An action was commenced by CPPIB Credit Investments in the New South Wales Supreme Court against the Husband to recover an amount in excess of $50 million, for which the applicant argued that the Husband was liable under a guarantee.

On 28 April 2017, the New South Wales Supreme Court made an order freezing assets including the Warrawee home. Ms Kong (who was now the former Wife of Mr Ren) filed a notice of motion seeking that the freezing order be dissolved so far as it affected her. Ms Kong argued that the freezing order be lifted on the ground that the Warrawee property was subject to the BFA and that Mr Ren no longer had any interest in the property.

Ball J stated that it was common ground that, should the Court find that the Warrawee property was the subject of a BFA, the freezing order should not continue against Ms Kong.[1] However, should the converse be true, the freezing order was to stay pending further order of the Court.

CPPIB submitted that the BFA was not binding, primarily for two reasons:-

  1. Firstly, that the agreement was entered into after Mr Ren and Ms Kong divorced and therefore, was not an agreement pursuant to section 90C (which deals with Financial Agreements during marriage); and
  2. Secondly, that the Court could not be satisfied that Mr Ren received a copy of the Certificate of Independent Legal Advice signed by the Wife’s lawyer pursuant to section 90G(1)(ca) given that there appeared to be some inconsistencies with respect to the dates.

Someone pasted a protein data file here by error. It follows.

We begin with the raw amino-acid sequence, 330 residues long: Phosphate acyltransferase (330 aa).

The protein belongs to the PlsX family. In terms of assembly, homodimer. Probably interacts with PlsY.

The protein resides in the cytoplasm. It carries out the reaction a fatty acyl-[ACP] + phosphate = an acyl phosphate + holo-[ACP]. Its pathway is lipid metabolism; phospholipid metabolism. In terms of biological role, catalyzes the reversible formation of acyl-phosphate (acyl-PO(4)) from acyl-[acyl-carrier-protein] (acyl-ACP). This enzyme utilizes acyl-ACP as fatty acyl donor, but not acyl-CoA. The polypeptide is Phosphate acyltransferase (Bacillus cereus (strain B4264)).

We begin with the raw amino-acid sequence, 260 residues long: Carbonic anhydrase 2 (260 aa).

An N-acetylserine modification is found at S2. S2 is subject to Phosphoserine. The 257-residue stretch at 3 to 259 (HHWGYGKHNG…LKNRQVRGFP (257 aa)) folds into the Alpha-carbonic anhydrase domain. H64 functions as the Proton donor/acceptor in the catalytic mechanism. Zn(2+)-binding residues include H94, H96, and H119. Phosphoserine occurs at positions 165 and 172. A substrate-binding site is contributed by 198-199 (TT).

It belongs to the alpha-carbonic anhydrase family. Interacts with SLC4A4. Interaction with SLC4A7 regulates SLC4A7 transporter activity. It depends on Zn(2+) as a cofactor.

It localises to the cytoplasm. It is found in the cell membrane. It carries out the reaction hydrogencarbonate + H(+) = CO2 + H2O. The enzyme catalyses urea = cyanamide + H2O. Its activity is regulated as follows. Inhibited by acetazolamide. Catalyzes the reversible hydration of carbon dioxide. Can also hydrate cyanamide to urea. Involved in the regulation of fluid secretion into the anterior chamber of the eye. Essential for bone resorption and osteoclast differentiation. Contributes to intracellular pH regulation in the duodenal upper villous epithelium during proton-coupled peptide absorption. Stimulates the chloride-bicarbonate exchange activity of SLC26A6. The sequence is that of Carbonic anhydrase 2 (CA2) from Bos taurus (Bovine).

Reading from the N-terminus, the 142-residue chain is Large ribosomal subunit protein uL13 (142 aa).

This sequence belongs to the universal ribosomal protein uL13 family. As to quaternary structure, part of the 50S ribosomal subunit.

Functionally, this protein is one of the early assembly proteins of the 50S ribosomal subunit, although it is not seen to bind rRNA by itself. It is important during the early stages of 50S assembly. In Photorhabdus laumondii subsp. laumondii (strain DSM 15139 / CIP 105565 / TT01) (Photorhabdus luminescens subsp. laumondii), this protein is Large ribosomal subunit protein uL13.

Ball J accepted both these submissions.

In relation to the first point, Ms Kong unsuccessfully submitted that the Court could not be satisfied that her divorce would be recognised in Australia, given that she had filed divorce proceedings in China in or about April 2016. Ball J rejected this argument, positing that the circumstances were sufficient to conclude that the divorce satisfies the requirements of section 104, and therefore, would be recognised.

In relation to the second point, Ball J acknowledged that, under section 90G(1A), a Financial Agreement may be binding if section 90G(1)(ca) was not formally complied with “if a court is satisfied that it would be unjust and inequitable if the agreement were not binding” – however, went further to say that there was no evidence before the Court to come to this conclusion.

Ms Kong also unsuccessfully submitted that, even if the document was not found to be a BFA, the freezing order should not be continued because there were multiple freezing orders over the property, each with differing conditions as to how the proceeds of sale were to be dealt with, which in turn may not be possible to comply with.

The Court ordered that Ms Kong’s motion be dismissed with costs and that the freezing order made by the Court continue pending further order of the Court.

The Husband became bankrupt on 5 April 2018.

It appears that, had the parties complied with the strict legislative requirements to render a BFA binding in nature, the outcome of this case may have been starkly different.